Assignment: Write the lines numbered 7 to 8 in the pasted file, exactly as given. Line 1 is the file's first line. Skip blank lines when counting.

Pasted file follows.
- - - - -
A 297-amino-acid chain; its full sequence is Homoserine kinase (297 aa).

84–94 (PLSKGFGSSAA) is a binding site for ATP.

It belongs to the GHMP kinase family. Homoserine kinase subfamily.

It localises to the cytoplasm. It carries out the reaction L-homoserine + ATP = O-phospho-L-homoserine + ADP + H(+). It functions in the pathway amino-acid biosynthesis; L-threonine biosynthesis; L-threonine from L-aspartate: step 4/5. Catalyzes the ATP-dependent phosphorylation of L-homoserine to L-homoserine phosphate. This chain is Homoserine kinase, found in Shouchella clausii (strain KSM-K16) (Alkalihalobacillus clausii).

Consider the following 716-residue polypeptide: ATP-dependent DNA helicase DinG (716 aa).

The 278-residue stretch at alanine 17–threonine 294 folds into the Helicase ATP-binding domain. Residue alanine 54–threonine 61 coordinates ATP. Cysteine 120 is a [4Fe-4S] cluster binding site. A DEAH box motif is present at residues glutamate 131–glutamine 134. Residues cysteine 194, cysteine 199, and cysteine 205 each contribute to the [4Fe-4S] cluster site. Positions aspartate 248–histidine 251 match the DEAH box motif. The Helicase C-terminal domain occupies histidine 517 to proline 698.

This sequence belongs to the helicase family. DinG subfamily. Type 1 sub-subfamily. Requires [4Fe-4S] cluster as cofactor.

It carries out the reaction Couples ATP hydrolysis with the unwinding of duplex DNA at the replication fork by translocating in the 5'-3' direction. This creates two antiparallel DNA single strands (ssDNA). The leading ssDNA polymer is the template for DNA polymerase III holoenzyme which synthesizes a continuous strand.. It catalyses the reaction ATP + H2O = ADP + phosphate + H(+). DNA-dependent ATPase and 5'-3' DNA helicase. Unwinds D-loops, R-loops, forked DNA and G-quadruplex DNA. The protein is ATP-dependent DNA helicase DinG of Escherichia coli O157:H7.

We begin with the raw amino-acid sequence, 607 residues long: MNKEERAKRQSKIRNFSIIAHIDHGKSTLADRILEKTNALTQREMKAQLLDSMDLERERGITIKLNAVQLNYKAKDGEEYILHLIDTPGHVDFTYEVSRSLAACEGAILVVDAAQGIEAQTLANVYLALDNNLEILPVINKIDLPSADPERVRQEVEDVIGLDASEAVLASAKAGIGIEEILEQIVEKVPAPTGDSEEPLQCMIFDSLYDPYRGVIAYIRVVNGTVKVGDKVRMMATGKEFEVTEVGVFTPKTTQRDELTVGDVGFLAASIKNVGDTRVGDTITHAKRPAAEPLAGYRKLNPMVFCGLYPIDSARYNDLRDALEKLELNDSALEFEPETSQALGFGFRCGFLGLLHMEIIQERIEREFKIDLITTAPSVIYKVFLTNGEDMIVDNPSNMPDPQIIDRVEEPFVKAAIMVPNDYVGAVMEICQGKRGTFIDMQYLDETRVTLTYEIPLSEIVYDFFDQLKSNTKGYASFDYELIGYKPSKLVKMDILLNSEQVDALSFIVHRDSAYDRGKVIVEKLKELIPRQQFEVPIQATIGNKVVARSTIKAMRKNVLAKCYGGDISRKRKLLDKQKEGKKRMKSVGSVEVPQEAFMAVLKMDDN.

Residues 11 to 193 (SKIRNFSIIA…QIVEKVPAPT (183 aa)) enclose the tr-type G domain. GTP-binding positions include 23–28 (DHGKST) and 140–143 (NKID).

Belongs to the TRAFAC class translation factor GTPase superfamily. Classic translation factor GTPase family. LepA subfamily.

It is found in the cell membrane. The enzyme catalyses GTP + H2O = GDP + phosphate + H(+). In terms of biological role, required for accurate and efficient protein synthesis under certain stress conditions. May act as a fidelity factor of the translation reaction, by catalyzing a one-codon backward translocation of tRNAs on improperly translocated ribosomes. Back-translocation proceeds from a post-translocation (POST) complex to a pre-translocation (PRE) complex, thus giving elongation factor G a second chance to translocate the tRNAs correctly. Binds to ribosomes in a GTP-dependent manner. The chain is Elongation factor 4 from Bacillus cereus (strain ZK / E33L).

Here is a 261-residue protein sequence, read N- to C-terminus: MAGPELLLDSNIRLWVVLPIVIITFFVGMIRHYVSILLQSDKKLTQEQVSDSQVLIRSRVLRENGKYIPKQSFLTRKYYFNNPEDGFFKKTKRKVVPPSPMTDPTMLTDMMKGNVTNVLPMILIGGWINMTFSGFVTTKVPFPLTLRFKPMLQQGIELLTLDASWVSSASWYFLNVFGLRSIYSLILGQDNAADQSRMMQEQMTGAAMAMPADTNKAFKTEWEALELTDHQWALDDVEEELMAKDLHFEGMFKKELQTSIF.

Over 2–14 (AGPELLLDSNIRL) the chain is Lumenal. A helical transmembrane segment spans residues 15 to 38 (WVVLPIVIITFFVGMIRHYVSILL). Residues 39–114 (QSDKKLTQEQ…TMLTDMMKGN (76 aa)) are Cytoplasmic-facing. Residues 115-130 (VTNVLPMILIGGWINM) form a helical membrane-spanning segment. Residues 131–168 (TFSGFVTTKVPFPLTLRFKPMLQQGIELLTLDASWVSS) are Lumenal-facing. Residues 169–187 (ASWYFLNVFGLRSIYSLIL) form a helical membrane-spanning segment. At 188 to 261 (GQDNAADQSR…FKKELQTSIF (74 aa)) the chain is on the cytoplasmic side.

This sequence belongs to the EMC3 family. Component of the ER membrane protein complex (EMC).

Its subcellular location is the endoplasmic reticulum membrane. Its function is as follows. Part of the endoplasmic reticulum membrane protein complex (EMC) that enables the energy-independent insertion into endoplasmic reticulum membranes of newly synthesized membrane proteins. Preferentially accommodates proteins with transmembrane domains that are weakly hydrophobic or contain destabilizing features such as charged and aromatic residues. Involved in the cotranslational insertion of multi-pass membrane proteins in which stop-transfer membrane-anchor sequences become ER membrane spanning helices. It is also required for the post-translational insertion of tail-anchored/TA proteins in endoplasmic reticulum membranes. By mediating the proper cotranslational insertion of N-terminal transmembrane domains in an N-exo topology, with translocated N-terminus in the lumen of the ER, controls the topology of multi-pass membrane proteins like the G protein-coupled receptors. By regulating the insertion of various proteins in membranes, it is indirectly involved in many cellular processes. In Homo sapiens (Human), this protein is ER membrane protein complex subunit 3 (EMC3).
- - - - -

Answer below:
This sequence belongs to the helicase family. DinG subfamily. Type 1 sub-subfamily. Requires [4Fe-4S] cluster as cofactor.

It carries out the reaction Couples ATP hydrolysis with the unwinding of duplex DNA at the replication fork by translocating in the 5'-3' direction. This creates two antiparallel DNA single strands (ssDNA). The leading ssDNA polymer is the template for DNA polymerase III holoenzyme which synthesizes a continuous strand.. It catalyses the reaction ATP + H2O = ADP + phosphate + H(+). DNA-dependent ATPase and 5'-3' DNA helicase. Unwinds D-loops, R-loops, forked DNA and G-quadruplex DNA. The protein is ATP-dependent DNA helicase DinG of Escherichia coli O157:H7.